Orangutan Rescue

Save the Orangutan supports the efforts in Borneo to rescue displaced and orphaned orangutans. We support activities including rescue operations performed by BOS Foundation and the local authorities. BOS Foundation rescues orangutans kept illegally as pets, or wild orangutans in life-threatening situations as a result of forest fires or deforestation.

Save the Orangutan supports the world’s largest rehabilitation centres for orangutans, namely Nyaru Menteng in the central region of Indonesian Borneo (Central Kalimantan) and Samboja Lestari in the eastern region of Indonesian Borneo (East Kalimantan). Displaced and orphaned orangutans receive care and rehabilitation at these centres. The orangutans at the centres are taught independency and skills allowing them to survive in the wild with the aim of reintroducing them to the rainforest one day.

Save the Orangutan supports the efforts in Borneo to ensure the best conditions possible for those orangutans who cannot be reintroduced to the rainforest due to injuries or illnesses. They live in as natural surroundings as possible on protected island sanctuaries where they are still able to receive veterinary care. No orangutan should have to spend their life in a cage. All orangutans in captivity deserve a life in freedom - no matter the conditions.

Orangutan Conservation

Save the Orangutan supports the efforts in Borneo to protect the remaining rainforest and thereby the wild orangutan populations. Not only do we help the orangutans when we protect the forest, we also conserve some of the most species-rich ecosystems in the world. We support efforts including the conservation of the Mawas area, which is home to more than 2,500 wild orangutans, and the Rungan River area, which is home to almost 2,000 wild orangutans.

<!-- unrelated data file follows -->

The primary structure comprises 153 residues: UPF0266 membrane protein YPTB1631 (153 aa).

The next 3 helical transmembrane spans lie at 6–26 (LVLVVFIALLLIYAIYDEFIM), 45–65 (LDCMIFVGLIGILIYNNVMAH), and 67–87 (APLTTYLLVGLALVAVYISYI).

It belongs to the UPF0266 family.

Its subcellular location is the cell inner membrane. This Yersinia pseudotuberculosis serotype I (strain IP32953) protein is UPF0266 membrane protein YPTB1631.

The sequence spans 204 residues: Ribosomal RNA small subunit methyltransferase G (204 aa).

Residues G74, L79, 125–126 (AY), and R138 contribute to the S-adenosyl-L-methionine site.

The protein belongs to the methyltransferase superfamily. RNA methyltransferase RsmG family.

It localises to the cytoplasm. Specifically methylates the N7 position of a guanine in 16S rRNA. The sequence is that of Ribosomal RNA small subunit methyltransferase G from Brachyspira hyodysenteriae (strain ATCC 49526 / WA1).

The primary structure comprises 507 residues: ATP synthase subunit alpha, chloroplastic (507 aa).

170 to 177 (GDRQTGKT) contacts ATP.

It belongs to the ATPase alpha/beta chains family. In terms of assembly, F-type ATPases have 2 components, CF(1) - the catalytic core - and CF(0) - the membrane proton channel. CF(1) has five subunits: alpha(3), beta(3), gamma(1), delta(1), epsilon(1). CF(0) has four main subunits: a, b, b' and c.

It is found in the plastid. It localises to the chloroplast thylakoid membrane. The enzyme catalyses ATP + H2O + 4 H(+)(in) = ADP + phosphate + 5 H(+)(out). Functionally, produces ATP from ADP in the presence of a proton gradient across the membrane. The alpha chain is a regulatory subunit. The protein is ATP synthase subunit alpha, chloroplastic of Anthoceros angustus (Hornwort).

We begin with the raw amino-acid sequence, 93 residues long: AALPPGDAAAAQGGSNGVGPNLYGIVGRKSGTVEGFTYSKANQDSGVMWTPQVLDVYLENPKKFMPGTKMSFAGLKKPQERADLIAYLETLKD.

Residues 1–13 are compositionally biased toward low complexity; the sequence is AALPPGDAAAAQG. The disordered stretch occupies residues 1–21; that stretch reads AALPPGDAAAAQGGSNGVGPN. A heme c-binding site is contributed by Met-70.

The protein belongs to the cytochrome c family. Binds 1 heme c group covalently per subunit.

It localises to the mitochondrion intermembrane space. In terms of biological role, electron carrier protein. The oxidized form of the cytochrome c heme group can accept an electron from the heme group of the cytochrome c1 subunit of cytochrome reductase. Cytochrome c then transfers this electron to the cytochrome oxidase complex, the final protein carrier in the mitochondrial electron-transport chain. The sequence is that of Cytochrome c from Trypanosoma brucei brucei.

Huge forested areas in Borneo have been destroyed as a result of logging, drainage, and forest fires. The forest degradation has even affected several protected areas. Save the Orangutan supports the efforts to restore the degraded forest areas. This will create habitats for the orangutans and improve the carrying capacity of the protected forest areas. Additionally, it will make the remaining forest more resistant to forest fires and illegal activities. Initiatives supported by Save the Orangutan include the replanting of Rantau Upak (southern Mawas), and blocking of drainage canals in the Mawas peat forest.

Involving indigenous communities in our projects is crucial to the long-term protection of the wild orangutan populations and the Bornean rainforest. In Indonesia, 30-50 million indigenous people are dependent on the forests in which they live. Securing and improving their rights and living conditions is one of the most effective means to conserve and protect forests. Consequently, cooperation with indigenous communities plays a vital role in our conservation projects and projects aiming to protect the wild orangutan populations.